Morning Report

July 10, 2024

“Fed Chair Powell was keen not to give the market what it wanted yesterday in terms of rate cut clues, giving the dollar some support yesterday. Investors are now gearing up for a crucial US inflation print tomorrow that will be highly consequential for the September Fed meeting.”

Tim Hallinan – Trading Director


Main Headlines

The New Zealand dollar has slipped 0.6% this morning after the Reserve Bank of New Zealand held rates at 5.50% as expected but signalled the possibility of earlier rate cuts. Policymakers said that inflation is likely to cool to the 1-3% target range in the second half of the year, and implied rates in the swaps markets now point to a 25bps cut in October.

As UK Prime Minister Keir Starmer heads to Washington for his first international engagement at the NATO summit, he has committed to increase UK defence spending to 2.5% of GDP once a strategy review has been completed and the UK can afford it.


Bank of England speakers are under the spotlight for sterling today and should give some more concrete clues on voting intentions at the August policy meeting. Given that he is closer in thinking to the core of the MPC, it is Huw Pill’s speech that is likely to carry more weight for markets today. In the last rate decision, several policymakers had said that their vote to hold rates steady had been ‘finely balanced’, and much of the recent stickiness in services inflation was played down, opening the door for a few more cut votes in August. External member Catherine Mann speaks too this afternoon, although given her predictably hawkish tendencies it is unlikely to be her that ever tips the balance towards rate cuts – expect her to follow Haskel’s lead in calling for continued caution.


With political jockeying in France set to take some time, the euro is taking its cues from the US, and cooled from a four-week high in yesterday’s session. For now, the left-wing NFP has made it clear that it wishes to govern despite not having achieved a majority, while those in the centre have expressed openness to holding talks with the more moderate parties within the NFP alliance. While waiting on some material newsflow from French politics, it’s Powell’s two-day testimony and US inflation data guiding EUR/USD, with only a speech from the ECB’s Nagel on the calendar for today for the eurozone.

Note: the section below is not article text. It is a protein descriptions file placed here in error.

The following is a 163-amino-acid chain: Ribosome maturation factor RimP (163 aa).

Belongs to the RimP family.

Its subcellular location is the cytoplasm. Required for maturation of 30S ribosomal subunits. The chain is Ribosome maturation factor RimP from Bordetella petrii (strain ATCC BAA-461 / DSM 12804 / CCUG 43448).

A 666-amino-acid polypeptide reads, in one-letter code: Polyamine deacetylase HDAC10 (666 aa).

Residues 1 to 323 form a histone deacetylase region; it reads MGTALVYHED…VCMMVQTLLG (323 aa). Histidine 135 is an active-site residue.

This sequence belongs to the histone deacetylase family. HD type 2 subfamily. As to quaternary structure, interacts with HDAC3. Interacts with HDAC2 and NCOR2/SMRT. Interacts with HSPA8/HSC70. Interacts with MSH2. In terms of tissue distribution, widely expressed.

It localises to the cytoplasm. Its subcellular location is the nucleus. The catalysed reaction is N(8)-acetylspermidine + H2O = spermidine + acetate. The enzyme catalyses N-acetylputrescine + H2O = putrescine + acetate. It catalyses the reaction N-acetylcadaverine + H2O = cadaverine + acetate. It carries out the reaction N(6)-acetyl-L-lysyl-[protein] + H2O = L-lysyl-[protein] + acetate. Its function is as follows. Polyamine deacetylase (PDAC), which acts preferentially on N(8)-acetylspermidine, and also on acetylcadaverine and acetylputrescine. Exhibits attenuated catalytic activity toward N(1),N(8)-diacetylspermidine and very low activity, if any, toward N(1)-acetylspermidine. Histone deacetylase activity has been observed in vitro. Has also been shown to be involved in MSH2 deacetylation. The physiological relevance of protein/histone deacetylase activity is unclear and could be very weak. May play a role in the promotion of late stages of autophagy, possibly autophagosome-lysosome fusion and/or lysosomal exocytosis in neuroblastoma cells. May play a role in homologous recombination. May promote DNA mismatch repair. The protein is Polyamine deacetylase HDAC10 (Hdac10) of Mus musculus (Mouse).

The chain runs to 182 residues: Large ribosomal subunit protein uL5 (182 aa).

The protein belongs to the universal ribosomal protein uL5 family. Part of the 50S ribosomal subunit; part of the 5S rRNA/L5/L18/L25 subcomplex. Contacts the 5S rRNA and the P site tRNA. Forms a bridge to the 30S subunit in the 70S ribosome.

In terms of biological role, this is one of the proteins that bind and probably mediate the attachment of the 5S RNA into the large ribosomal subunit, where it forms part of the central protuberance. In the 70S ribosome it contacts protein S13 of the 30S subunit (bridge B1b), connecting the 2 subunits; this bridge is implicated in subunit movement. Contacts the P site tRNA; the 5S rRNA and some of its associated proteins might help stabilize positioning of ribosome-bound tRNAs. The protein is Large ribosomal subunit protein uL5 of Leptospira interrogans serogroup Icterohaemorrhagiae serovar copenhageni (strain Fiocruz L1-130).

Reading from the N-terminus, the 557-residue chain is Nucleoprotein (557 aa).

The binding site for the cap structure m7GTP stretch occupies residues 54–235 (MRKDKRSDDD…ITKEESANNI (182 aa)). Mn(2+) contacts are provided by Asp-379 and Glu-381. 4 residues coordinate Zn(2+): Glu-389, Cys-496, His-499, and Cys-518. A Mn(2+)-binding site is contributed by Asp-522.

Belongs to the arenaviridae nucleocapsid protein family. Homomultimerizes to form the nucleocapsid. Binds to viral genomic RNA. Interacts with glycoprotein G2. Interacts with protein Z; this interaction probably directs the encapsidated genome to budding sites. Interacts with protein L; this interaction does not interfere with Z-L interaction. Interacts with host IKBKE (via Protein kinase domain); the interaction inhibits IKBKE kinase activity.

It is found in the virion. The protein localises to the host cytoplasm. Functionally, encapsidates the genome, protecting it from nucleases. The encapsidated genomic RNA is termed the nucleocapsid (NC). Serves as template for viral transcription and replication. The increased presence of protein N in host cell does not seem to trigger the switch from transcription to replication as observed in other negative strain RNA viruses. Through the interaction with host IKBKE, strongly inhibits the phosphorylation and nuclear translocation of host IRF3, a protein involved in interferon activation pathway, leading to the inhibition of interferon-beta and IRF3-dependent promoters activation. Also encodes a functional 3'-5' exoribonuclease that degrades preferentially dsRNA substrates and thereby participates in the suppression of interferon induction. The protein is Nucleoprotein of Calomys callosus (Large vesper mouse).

Despite some dovish giveaways, Fed Chair Powell lifted the dollar slightly as he leaned more to the hawkish side than markets were expecting at the Senate yesterday. The testimony said that, in line with the weaker data last week, the labour market has now fully cooled back to its pre-pandemic state, and that this makes it increasingly necessary to be attentive to the two-sided risks of keeping rates high. None of this translated into any signalling for rate cuts, however, and he reiterated the need for further data to bring the Fed’s confidence up. For a rate cut to occur, it has been made clear that we need to see one of the following: (i) a period of successive 0.0-0.2% monthly core PCE inflation prints that confirm a sustainable path to 2% (we have had one and are set for another on Thursday), or; (ii) a significant weakening in the labour market. The concern from some commentators is that if the labour market is now only in a ‘good’ state and no longer overheated, then the situation into next year could be much worse if policy is not eased rapidly, particularly given the non-linear dynamics of the labour market of the past that suggest that the pace of loosening could accelerate. Powell speaks again today in front of the House of Representatives, although we wouldn’t expect any significant further clues given that it’s likely that he got everything off his chest yesterday. Bowman and Goolsbee may offer some fresh rhetoric, however, and it’s tomorrow’s US CPI that markets are counting on to show further disinflationary progress.


Stocks drifted sideways in yesterday’s session as Powell’s less-dovish-than-expected testimony supported yields. The S&P 500 and the Nasdaq moved up very modestly while European and UK indexes inched lower.

Main Economic Events (All Times CET)

3:30am: Chinese CPI & PPI
4:00am: Reserve Bank of New Zealand Rate Decision
3:30pm: BoE’s Pill speaks
4:00pm: Fed Chair Powell testifies to the House
5:30pm: BoE’s Mann speaks
8:30pm: Fed’s Bowman speaks


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